Air Force CIO Knausenberger Will Depart in June

The Department of Air Force’s chief information officer Lauren Knausenberger will depart the Air Force in June, the Air Force said Feb. 23. Knausenberger joined the Air Force as Chief Transformation Officer in 2017, and had been CIO since August 2020.

The Air Force aims to identify a successor before Knausenberger leaves, said Air Force spokeswoman Ann Stefanek.

Knausenberger’s departure signals a clean sweep of departing military department CIOs: In January, Army CIO Raj Iyer said he was departing after more than two years, and the Department of the Navy’s CIO Aaron Weis is leaving his post after more than three years next month.

As CIO, Knausenberger oversaw an information technology portfolio valued at around $17 billion.

Since arriving in the department from industry, Knausenberger has been an agent of change and modernization, pushing to update the Department of the Air Force’s IT infrastructure by accelerating a push into the cloud, upgrading cybersecurity, and expanding the use of artificial intelligence. Those efforts mirrored trends throughout the Department of Defense and align with Operational Imperatives like the Advanced Battle Management System, part of a military-wide drive to shortening the “sensor to shooter” loop and gain decision advantage over adversaries through Joint All-Domain Command and Control (JADC2).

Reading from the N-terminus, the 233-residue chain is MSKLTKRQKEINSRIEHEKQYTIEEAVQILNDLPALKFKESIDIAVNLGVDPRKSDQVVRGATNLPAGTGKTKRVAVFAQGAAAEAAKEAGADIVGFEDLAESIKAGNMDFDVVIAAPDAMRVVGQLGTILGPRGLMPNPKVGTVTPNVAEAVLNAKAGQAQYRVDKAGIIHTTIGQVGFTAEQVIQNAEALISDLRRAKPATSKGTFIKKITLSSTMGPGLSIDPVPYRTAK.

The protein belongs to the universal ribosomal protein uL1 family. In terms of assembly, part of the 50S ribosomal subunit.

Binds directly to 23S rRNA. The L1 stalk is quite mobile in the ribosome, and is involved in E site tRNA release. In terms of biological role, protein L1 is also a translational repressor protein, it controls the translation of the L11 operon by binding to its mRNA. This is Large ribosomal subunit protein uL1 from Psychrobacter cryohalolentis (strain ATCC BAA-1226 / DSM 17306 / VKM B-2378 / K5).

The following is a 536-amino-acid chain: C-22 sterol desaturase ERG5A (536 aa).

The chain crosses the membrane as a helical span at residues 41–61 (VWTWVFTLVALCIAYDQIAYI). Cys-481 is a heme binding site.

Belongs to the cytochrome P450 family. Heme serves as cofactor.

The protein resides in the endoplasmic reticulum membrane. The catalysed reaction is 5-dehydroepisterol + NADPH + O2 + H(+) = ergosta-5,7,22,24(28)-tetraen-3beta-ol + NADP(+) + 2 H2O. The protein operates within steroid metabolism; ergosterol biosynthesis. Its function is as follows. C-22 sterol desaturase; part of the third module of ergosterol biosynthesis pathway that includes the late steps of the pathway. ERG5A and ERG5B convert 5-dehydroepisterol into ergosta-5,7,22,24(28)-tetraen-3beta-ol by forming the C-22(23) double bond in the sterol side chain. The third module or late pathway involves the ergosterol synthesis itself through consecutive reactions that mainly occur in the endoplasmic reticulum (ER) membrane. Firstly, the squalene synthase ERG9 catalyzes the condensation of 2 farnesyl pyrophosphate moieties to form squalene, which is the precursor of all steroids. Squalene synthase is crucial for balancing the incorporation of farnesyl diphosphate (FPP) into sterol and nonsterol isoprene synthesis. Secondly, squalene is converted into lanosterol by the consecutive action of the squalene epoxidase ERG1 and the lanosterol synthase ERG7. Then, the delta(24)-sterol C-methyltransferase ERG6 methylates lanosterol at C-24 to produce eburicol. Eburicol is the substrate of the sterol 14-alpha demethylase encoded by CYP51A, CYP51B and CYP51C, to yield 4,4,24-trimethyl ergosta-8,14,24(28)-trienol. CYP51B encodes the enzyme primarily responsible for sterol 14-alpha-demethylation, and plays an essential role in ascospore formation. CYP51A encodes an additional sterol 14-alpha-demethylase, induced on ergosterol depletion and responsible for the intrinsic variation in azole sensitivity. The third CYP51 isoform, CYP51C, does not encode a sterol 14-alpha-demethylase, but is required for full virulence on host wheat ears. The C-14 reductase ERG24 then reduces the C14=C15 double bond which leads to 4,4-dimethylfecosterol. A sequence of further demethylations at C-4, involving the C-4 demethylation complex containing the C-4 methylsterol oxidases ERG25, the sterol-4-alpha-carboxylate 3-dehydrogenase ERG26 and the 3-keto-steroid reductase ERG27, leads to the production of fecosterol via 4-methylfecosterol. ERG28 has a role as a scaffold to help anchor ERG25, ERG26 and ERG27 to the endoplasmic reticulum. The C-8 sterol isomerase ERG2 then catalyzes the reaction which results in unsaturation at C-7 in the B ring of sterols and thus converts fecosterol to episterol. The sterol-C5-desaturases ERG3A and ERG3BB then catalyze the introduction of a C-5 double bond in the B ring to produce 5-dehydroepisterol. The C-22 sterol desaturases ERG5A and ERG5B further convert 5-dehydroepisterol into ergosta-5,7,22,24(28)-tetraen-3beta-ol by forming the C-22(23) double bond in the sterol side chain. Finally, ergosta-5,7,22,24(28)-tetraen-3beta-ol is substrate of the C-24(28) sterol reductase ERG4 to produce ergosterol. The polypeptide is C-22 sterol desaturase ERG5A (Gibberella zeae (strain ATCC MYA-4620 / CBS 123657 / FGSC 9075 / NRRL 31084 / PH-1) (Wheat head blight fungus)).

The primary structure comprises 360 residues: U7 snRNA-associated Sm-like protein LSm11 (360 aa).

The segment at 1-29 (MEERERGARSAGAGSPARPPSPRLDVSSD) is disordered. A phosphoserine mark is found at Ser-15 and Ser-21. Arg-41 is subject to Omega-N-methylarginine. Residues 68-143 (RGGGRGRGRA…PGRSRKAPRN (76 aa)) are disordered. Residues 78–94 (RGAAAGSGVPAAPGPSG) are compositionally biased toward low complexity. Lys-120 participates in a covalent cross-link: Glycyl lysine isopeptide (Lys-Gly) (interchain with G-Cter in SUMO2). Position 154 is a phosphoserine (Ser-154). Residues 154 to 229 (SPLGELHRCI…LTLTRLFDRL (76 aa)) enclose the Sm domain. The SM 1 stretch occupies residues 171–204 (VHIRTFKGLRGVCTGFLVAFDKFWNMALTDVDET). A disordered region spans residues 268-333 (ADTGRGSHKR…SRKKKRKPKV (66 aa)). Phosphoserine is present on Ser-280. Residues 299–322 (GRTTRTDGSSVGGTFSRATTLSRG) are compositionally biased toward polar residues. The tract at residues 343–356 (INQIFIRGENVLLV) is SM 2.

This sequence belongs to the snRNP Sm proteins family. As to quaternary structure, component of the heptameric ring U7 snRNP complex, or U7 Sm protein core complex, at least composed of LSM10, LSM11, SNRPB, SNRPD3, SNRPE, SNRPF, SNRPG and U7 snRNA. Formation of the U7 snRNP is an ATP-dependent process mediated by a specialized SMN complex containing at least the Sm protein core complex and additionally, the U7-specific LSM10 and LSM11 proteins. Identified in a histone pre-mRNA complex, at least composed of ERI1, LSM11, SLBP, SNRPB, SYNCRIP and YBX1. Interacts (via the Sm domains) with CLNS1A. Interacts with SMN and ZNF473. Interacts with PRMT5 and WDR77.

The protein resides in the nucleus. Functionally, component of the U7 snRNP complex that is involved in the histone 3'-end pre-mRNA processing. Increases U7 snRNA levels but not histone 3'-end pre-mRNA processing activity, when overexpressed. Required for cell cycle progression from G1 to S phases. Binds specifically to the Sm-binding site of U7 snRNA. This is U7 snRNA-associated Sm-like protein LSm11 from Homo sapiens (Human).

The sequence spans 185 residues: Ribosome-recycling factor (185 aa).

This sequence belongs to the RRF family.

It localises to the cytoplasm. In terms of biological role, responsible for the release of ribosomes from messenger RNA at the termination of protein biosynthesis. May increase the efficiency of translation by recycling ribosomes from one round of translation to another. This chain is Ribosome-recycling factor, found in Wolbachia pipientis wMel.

The rising use of cyber as a disruptive force to counter U.S. advantages in communications and intelligence raise the stakes for the kind of work Knausenberger pursued for the Air Force.

“I think that most nations want to avoid the attrition that comes from the kinetic in favor of a more quiet cyber war,” Knausenberger said during an event hosted by AFA’s Mitchell Institute for Aerospace Studies in November 2022.

Knausenberger did not say what she plans on doing next. Her Air Force roles were her first in government. Before that, she founded Accellint Inc., a consulting firm, and was a Venture Partner with NextGen Angels, investing in commercial technologies that could be applied to government applications. She also held jobs at American Management Systems and CACI, where she oversaw much of the company’s Intelligence Community portfolio.